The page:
Skip to main content

Citizenship

Volume 479: debated on Monday 1 September 2008

To ask the Secretary of State for the Home Department which benefits the Government considers to be mainstream benefits, as referred to in her Department’s Green Paper, A Pathway to Citizenship. (190178)

In the Government response to the consultation on the Green Paper ‘the path to citizenship’, we set out that migrants in the temporary residence and probationary citizenship categories will have no access to non-contributory benefits, social assistance, local authority housing or homelessness assistance.

Limited exceptions to this will be where we are meeting our obligations under international agreements and international law. Temporary residents and probationary citizens will have access to a limited number of national insurance based benefits but only once they have paid for them.

Refugees will continue to have access to benefits at all stages of the process.

To ask the Secretary of State for the Home Department how her Department plans to verify claims of active citizenship on the part of migrants granted probationary citizenship; and what discussions officials in her Department have had with (a) representatives of the voluntary sector, (b) local authorities and (c) other bodies on their roles in the verification process. (190182)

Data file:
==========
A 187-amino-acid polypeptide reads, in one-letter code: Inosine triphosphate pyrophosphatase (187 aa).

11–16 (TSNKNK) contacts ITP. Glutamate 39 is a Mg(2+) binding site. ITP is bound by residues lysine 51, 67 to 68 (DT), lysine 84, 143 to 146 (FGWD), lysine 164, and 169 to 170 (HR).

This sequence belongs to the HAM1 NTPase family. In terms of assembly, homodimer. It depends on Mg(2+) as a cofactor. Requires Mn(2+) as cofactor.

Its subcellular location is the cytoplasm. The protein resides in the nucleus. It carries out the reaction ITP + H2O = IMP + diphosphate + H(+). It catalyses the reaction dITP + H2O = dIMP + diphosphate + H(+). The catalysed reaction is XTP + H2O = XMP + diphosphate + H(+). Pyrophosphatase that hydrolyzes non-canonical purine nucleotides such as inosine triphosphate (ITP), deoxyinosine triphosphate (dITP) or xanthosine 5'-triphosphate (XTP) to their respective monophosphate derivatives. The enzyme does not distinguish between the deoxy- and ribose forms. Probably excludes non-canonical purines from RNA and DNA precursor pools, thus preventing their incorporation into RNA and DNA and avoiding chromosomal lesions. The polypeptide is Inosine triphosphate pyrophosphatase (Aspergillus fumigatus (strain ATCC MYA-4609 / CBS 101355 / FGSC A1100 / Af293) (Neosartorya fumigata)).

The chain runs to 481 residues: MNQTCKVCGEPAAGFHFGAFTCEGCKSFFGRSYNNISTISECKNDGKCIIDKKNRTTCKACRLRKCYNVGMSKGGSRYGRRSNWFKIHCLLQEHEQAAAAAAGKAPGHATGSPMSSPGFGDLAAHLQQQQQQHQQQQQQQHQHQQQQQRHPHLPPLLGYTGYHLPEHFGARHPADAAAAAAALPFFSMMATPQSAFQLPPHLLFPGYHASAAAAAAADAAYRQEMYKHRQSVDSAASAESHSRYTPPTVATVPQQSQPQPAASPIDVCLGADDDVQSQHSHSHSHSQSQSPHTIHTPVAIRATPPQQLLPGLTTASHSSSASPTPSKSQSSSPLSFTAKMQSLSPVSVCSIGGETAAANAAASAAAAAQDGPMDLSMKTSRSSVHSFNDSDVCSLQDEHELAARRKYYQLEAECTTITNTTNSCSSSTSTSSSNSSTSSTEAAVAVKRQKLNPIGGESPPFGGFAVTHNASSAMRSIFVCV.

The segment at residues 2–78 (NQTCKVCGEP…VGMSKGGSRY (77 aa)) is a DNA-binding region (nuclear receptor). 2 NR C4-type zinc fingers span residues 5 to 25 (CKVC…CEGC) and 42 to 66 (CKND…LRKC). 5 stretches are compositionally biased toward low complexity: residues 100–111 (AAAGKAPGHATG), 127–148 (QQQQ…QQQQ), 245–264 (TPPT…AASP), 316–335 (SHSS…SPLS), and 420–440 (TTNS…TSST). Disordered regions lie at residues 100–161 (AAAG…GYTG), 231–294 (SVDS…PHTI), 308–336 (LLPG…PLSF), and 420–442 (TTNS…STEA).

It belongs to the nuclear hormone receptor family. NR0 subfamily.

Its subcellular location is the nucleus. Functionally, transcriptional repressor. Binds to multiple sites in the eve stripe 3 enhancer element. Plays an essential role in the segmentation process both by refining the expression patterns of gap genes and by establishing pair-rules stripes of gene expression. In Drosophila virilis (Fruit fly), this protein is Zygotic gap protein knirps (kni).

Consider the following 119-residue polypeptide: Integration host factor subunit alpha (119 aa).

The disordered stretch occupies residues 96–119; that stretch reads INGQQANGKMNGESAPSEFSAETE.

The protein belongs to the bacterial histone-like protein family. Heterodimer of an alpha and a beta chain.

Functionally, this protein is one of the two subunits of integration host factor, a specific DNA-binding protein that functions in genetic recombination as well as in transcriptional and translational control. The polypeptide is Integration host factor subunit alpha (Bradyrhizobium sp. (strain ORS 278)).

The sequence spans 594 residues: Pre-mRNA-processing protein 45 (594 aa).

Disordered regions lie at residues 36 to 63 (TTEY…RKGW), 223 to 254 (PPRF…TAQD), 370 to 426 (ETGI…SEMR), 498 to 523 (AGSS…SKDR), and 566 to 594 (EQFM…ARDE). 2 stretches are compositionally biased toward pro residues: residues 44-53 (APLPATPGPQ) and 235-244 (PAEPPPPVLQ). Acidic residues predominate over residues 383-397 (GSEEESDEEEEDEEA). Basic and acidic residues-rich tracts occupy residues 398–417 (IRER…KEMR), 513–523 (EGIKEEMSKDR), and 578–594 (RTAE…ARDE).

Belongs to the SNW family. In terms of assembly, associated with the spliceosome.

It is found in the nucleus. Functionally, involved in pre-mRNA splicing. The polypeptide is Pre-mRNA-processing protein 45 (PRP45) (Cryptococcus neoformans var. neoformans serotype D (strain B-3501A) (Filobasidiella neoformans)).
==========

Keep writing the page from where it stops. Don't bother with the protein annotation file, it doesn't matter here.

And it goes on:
At paragraph 178 of the Green Paper we have proposed that we will verify activities by written evidence from a referee. This would build on the current application process for citizenship, which requires applicants to submit details of two referees who have known the applicant personally for three years. Knowingly making a false declaration can lead to a penalty of up to three months’ imprisonment or a fine not exceeding £5,000.

Migrants who have contributed to their community would be required to provide a third referee to confirm personally the evidence of active citizenship provided by the applicant, with the same potential penalties applying. We consider that this represents a cost effective and ‘light touch’ regime, which nonetheless provides a clear deterrent for anyone seeking to abuse the process.

We will continue to discuss these proposals with relevant bodies including representatives from local government and the third sector to help us identify the most effective and practical way of implementing this proposal.